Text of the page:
SAN ANTONIO, Texas (Reuters) - Texas Governor Rick Perry, the nation’s longest-serving governor and a failed contender for the 2012 Republican presidential nomination, planned to announce Monday whether he will seek re-election next year.
Perry, 63, is best known nationally for his poor performance as a Republican candidate for the White House. During a debate in November 2011, he famously forgot the government departments he would abolish if he were elected to the White House and dropped out of the race a few weeks later.
Perry has set a 1 p.m. news conference Monday in San Antonio to make what was billed as an important announcement.
Asked on “Fox News Sunday” whether a presidential run is in the cards, Perry said: “Well, certainly, that’s an option out there, but, again, we got a lot of work to do in this building right behind me over the course of the next couple of weeks that have my focus substantially more than even 2014 or 2016.”
The timing of his announcement comes shortly after he rehired his former presidential campaign communications director Mark Miner, and as Perry is locked in a heated battle with Texas Democrats over restrictions on abortion.
“In Texas, the road to the governor’s office goes straight through the Republican primary electorate,” said Mark P. Jones, a political scientist at Rice University in Houston. “Right now, Perry retains very strong support among Republican primary voters.”
Perry is motivated to overcome his embarrassing national stumble, Jones said. Perry and his consultants later blamed the debate gaffe on pain from a recent back surgery.
“Pundits and liberals and Perry opponents care far more about the ‘oops moment’ than do voters in the Republican primary,” Jones said. “As long as he does well on the campaign trail.”
Perry took office in December 2000 after then-Texas Governor George W. Bush was declared winner of the disputed presidential election over Democrat Al Gore. Perry was elected to a full term in 2002, and re-elected 2006 and 2010.
If he runs for a fourth four-year term, Perry may face what is known around Texas as “Perry fatigue.” Perry is already by far the longest serving governor in Texas history, and a recent poll by the Democratic-leaning PPP polling group indicated that 60 percent of Texans don’t want him to run for governor again.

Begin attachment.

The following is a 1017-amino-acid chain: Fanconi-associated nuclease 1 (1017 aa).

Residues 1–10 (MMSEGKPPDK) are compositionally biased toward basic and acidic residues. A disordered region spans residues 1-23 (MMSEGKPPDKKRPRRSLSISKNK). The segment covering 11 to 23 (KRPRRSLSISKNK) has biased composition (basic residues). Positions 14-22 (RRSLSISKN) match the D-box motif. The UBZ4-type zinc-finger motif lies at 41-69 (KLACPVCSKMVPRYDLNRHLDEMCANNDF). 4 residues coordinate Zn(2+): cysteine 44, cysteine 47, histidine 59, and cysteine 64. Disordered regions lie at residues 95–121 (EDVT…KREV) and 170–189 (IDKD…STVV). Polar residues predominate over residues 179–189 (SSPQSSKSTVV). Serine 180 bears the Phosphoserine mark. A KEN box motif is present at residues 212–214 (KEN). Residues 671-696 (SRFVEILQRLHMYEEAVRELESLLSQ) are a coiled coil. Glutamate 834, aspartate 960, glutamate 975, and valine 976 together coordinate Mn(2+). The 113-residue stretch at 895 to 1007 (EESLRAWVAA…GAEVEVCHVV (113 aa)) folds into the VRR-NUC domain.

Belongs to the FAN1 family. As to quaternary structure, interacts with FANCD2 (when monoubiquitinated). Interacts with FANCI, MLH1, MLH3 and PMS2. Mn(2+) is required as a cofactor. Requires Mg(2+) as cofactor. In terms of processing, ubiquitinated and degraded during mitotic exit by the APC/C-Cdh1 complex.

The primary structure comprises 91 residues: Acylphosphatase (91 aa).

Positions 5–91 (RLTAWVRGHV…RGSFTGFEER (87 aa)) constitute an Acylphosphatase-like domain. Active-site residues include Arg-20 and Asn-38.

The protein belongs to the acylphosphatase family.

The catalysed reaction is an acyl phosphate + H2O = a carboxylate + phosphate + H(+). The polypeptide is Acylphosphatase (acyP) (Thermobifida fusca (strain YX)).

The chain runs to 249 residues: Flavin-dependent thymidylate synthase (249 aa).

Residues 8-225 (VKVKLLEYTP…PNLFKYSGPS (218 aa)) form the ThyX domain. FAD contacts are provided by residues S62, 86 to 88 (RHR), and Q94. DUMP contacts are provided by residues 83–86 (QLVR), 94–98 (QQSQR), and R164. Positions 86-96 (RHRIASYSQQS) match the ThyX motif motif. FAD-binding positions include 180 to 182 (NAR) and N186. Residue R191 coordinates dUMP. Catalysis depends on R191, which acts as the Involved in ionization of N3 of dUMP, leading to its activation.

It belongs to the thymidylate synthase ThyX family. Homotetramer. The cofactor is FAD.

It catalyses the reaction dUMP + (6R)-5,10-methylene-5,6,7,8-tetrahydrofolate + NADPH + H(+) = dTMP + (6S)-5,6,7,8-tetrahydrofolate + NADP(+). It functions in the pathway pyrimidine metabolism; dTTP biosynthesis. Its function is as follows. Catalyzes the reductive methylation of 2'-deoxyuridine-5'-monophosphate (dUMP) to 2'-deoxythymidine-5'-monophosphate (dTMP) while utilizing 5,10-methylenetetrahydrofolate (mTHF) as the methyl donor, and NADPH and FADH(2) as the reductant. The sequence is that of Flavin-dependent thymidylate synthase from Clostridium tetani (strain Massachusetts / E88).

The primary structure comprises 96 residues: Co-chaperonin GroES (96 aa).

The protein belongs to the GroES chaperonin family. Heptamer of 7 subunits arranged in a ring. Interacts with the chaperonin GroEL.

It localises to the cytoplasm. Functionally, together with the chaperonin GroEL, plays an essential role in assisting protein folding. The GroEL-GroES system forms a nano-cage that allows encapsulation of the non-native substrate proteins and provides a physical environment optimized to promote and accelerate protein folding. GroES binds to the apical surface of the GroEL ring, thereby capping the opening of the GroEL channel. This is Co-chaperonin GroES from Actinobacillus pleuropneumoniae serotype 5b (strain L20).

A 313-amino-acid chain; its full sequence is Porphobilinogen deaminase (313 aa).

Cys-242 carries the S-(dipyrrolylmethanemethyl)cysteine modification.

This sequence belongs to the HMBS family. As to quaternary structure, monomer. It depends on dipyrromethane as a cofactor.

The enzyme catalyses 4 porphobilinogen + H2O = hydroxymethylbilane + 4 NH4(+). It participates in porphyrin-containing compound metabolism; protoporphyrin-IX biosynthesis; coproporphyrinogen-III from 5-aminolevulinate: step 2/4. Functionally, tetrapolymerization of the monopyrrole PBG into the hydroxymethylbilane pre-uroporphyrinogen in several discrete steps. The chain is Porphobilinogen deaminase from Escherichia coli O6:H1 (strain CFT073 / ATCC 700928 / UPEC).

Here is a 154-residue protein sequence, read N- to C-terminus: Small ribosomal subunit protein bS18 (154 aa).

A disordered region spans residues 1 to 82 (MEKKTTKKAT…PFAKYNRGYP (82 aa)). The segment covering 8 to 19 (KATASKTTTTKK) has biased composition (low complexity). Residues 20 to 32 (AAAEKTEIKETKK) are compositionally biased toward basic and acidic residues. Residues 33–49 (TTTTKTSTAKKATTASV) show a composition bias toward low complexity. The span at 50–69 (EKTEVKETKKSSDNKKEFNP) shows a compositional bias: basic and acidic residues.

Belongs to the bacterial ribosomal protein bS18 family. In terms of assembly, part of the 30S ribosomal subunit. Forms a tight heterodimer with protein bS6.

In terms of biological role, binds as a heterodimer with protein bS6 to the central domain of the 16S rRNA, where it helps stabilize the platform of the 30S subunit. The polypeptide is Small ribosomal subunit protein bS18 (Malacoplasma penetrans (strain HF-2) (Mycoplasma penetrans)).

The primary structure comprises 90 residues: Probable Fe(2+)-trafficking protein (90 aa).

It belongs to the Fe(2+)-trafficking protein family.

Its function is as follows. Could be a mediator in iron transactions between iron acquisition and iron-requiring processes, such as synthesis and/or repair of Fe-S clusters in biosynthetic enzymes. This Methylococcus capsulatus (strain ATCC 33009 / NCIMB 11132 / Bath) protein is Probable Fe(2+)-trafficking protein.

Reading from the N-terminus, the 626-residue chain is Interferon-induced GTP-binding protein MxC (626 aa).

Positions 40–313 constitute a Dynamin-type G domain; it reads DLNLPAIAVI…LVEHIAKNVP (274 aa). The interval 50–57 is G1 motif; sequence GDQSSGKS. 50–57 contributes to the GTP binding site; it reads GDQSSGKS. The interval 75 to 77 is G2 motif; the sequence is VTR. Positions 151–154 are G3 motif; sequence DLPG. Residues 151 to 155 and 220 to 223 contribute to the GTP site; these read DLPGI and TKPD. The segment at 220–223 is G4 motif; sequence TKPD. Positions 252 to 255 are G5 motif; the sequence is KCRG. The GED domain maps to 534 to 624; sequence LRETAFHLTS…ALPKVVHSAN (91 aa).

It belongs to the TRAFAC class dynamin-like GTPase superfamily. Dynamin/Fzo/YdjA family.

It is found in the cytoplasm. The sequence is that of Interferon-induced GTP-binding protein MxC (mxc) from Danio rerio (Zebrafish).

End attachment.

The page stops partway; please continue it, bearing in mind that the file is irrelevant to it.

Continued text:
A poll by Rasmussen Reports last week showed Perry running sixth among Texas Republicans for president in 2016. The leader among Texas Republicans is Ted Cruz, Texas’ junior U.S. senator.
Perry brushed aside those concerns on “Fox News Sunday.”
“You know, polls are polls. As a matter of fact, I think it was four years ago that showed us 25 points down to a sitting U.S. senator,” Perry said.
Perry defeated Senator Kay Bailey Hutchison, who was considered the most popular politician in Texas, by 22 points to win the Republican primary in the 2010 governor’s race.
Perry also is embroiled in a battle over abortion restrictions that made State Senator Wendy Davis a national figure and likely Democratic candidate for governor in 2014.
Democratic Party consultant Jason Stanford said the uproar over Davis may sway the governor, who opposes abortion.
“Before Wendy Davis became a national star, people weren’t giving Rick Perry good odds of running for re-election,” Stanford said. “Everybody assumed he would go off into the sunset and get ready to run for president... Now it looks like he’s spoiling for a fight.”
Reporting by Karen Brooks in Austin and Jim Forsyth in San Antonio; Editing by Greg McCune, Barbara Goldberg, Doina Chiacu